Sometimes listening to your favourite music can quiet your mind and relax your muscles. Additionally, it is also good for your heart. Music significantly lowers anxiety, and physical tension and influences the heart and breathing rates. According to a study, patients who suffered episodes of chest pain soon after a heart attack, known as early post-infarction angina, had significantly lower levels of anxiety and pain if they listened to music for 30 minutes a day,
Every year, some 700,000 Americans survive a heart attack. Within the first 48 hours after the attack, 1 in 9 of these survivors are thought to have more episodes of anxiety and chest pain. The latest research indicates that patients may be able to take easy, accessible steps at home to potentially lessen these symptoms and help avoid more cardiac episodes by combining music therapy with conventional interventions like medicine.
Music therapy can help patients after a heart attack
“There have been very few studies analysing the effects of music on heart conditions,” said Predrag Mitrovic, MD, PhD, professor of cardiology at the University of Belgrade School of Medicine and the study’s lead author. “Based on our findings, we believe music therapy can help all patients after a heart attack, not only patients with early post-infarction angina. It’s also very easy and inexpensive to implement.”
350 patients with a diagnosis of heart attack and early post-infarction angina were enrolled in the study, which was presented at the American College of Cardiology’s Annual Scientific Session in conjunction with the World Congress of Cardiology (ACC.20/WCC) at a medical facility in Serbia.
Half of the participants were randomized to receive normal treatment, while the other half additionally received frequent music sessions. A range of pharmaceuticals, including nitrates, aspirin, clot-preventing agents, beta-blockers, statins, calcium channel blockers, blood pressure-lowering agents, and the angina-reducing drug ranolazine, were part of the usual treatment for most patients.
Music genre designated as per body response
Prior to beginning music therapy, patients had an assessment to ascertain which type of music their bodies would react to most favourably. Researchers measured each participant’s body for automatic, involuntary reactions to the music samples based on the dilation or narrowing of the pupils while the participants listened to nine 30-second samples of calming music. After that, the researchers adjusted the choice by collaborating with the patient to choose the ideal music’s tempo and tone.
Every day, for thirty minutes, participants were to sit whenever it was suitable for them to do so and listen to the assigned musical selection, preferably with their eyes closed. Patients kept a journal of their daily listening sessions for the seven years that they participated in them. For the first year and then every year after that, they came back to the medical centre for follow-up evaluations every three months.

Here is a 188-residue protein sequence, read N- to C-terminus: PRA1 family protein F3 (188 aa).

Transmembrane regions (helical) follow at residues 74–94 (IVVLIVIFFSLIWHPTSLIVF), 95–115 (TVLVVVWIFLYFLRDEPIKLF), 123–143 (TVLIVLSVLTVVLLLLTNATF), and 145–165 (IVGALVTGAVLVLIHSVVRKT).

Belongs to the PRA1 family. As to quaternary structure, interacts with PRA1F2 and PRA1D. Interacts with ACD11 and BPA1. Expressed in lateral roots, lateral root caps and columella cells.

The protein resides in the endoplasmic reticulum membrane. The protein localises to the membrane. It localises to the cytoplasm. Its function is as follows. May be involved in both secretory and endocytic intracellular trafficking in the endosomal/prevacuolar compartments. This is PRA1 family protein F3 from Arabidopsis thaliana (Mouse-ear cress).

Music therapy found to be more effective than standard treatment alone
At the end of seven years, music therapy was found to be more effective than standard treatment alone in terms of reducing anxiety, pain sensation, and pain distress. The patients with music therapy, on average, had anxiety scores one-third lower than those on standard treatment and reported lower angina symptoms by about one-quarter. Significantly lower rates of various heart problems were also observed in these patients: the rate of heart failure decreased by 18%, the rate of repeated heart attacks decreased by 23%, the rate of cardiac death decreased by 16%, and the rate of needing coronary artery bypass graft surgery decreased by 20%.
Music may counteract the activity of the sympathetic nervous system
According to Mitrovic, the way that music may function is by assisting in the suppression of sympathetic nervous system activity, which is responsible for inducing the “fight-or-flight” response in people in stressful situations. A sympathetic reaction can exacerbate the effects of high blood pressure and heart rate on the cardiovascular system.
“Unrelieved anxiety can produce an increase in sympathetic nervous system activity, leading to an increase in cardiac workload,” Mitrovic said. He proposed that regular music listening sessions could stop that chain of events by lowering the anxiety related to angina following a heart attack.
To ascertain whether music therapy may be beneficial for patient subgroups, such as those in a particular age range or those with other medical illnesses like diabetes, the researchers intend to further study the data.
Materials provided by the American College of Cardiology. Note: Content may be edited for style and length.
American College of Cardiology. “Music as medicine? 30 minutes a day show benefits after a heart attack.” ScienceDaily. ScienceDaily, 18 March 2020. <www.sciencedaily.com/releases/2020/03/200318104453.htm>.
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